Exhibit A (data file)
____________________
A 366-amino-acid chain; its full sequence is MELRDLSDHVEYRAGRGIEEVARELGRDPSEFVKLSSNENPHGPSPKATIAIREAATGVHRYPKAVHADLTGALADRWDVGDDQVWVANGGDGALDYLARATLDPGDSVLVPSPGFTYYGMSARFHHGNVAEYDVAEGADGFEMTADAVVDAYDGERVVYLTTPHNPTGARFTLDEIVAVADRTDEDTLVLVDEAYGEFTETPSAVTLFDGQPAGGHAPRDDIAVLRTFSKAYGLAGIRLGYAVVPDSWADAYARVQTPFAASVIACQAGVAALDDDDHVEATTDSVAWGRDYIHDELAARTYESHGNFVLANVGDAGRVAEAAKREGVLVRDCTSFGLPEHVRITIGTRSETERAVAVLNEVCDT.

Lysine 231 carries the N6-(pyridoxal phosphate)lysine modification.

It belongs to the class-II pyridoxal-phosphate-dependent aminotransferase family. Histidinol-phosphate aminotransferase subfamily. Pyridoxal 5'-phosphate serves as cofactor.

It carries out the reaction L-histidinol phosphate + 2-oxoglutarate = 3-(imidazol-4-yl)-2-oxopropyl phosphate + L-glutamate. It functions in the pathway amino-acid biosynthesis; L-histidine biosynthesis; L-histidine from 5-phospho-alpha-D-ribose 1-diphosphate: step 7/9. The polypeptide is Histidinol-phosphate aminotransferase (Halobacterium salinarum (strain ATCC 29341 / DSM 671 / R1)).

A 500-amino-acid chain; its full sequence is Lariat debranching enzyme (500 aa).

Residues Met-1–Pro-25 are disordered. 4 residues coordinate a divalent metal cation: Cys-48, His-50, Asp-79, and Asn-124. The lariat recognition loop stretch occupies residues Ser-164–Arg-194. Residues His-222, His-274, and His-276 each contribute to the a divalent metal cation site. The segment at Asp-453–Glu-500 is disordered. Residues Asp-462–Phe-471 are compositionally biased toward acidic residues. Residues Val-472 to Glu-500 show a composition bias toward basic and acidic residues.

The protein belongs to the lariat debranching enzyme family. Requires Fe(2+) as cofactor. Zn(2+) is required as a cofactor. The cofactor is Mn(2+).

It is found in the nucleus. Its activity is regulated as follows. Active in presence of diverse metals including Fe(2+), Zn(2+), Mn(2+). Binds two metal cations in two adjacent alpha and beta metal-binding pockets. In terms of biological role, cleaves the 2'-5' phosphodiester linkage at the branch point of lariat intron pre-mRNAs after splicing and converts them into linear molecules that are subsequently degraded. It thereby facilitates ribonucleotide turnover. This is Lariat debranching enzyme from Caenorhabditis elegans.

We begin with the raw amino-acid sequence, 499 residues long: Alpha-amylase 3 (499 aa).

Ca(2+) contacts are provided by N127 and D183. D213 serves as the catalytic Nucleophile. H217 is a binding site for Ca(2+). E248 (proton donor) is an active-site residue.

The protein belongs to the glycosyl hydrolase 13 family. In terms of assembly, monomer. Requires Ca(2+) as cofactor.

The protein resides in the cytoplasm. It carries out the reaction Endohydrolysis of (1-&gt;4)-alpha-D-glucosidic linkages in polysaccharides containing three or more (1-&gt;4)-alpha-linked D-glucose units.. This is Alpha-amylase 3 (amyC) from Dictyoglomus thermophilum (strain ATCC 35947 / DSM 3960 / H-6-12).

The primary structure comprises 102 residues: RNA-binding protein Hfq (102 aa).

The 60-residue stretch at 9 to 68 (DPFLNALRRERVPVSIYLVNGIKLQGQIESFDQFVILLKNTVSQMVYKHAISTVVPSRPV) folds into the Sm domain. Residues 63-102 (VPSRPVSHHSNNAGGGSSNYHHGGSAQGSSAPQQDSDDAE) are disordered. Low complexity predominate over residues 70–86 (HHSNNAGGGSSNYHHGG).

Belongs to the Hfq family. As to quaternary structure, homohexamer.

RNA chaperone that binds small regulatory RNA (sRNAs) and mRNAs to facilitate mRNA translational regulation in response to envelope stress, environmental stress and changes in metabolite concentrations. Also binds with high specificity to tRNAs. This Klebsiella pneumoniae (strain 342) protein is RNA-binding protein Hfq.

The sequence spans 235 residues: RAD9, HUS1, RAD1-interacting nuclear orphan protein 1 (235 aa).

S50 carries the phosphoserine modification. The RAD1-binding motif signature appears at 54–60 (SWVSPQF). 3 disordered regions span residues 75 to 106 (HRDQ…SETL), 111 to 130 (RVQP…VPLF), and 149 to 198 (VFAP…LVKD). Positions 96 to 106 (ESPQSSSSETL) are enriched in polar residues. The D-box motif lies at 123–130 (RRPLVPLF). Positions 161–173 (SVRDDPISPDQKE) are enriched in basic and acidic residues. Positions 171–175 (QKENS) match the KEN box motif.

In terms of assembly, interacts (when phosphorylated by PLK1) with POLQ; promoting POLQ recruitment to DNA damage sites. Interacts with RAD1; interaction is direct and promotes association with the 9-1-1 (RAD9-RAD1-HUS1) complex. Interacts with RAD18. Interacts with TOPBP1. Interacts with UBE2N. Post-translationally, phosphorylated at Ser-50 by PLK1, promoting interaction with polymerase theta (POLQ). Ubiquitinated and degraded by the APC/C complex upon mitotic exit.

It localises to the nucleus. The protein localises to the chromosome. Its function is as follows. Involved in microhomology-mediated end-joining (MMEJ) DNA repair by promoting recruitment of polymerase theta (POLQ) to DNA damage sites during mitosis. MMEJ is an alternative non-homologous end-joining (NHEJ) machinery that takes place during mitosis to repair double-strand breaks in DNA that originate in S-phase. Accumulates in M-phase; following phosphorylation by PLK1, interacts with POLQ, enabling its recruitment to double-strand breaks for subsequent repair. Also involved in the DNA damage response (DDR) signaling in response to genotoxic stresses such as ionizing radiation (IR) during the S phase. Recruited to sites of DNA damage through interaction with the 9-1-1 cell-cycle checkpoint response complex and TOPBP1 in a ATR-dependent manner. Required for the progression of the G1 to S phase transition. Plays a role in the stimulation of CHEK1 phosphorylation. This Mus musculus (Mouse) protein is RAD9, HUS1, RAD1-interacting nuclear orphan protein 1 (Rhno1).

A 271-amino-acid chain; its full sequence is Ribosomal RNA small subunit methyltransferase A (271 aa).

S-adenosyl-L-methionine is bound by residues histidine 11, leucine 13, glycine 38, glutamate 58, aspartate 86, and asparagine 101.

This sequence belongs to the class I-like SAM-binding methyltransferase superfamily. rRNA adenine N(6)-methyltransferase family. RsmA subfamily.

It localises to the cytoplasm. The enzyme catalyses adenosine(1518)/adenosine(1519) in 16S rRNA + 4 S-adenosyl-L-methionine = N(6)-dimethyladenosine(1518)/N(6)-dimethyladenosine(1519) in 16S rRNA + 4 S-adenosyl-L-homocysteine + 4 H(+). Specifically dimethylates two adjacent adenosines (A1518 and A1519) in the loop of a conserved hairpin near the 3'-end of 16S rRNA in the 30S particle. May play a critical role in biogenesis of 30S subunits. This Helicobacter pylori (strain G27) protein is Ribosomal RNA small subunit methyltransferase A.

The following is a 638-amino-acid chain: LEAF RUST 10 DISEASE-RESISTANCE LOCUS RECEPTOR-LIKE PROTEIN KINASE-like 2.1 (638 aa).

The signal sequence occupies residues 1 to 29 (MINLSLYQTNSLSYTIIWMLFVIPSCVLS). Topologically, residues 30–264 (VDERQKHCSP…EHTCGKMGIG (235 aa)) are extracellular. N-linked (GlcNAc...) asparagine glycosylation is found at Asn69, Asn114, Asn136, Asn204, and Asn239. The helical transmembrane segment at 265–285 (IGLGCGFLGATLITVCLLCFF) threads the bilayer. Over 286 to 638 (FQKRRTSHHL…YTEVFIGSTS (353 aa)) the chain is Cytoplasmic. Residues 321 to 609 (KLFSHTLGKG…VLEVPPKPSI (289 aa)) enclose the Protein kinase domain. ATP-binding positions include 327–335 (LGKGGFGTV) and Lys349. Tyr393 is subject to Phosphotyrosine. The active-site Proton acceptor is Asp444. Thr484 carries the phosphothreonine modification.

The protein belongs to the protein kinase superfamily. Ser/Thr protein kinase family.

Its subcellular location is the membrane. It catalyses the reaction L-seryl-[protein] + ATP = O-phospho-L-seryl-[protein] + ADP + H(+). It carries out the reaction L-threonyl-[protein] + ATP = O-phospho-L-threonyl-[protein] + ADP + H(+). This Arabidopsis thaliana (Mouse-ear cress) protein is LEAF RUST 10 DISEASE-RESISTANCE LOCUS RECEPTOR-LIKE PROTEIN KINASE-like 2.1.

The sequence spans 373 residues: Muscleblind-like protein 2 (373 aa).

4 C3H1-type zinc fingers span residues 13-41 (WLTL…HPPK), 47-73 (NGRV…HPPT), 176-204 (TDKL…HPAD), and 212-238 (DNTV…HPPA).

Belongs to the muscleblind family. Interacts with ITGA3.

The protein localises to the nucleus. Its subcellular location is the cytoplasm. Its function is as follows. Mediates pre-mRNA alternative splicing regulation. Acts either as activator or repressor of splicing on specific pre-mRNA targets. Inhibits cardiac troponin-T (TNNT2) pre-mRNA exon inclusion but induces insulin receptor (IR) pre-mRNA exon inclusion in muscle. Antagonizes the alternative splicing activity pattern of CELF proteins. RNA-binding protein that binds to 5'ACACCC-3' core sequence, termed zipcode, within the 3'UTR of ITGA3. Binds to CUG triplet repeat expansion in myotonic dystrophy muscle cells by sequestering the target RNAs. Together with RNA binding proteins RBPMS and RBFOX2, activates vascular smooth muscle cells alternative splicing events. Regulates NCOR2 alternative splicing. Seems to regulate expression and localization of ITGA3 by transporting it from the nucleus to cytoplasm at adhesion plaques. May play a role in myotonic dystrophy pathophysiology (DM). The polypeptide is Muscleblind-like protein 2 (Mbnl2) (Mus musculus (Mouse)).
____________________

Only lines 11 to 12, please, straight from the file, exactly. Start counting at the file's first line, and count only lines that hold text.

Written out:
The protein belongs to the glycosyl hydrolase 13 family. In terms of assembly, monomer. Requires Ca(2+) as cofactor.

The protein resides in the cytoplasm. It carries out the reaction Endohydrolysis of (1-&gt;4)-alpha-D-glucosidic linkages in polysaccharides containing three or more (1-&gt;4)-alpha-linked D-glucose units.. This is Alpha-amylase 3 (amyC) from Dictyoglomus thermophilum (strain ATCC 35947 / DSM 3960 / H-6-12).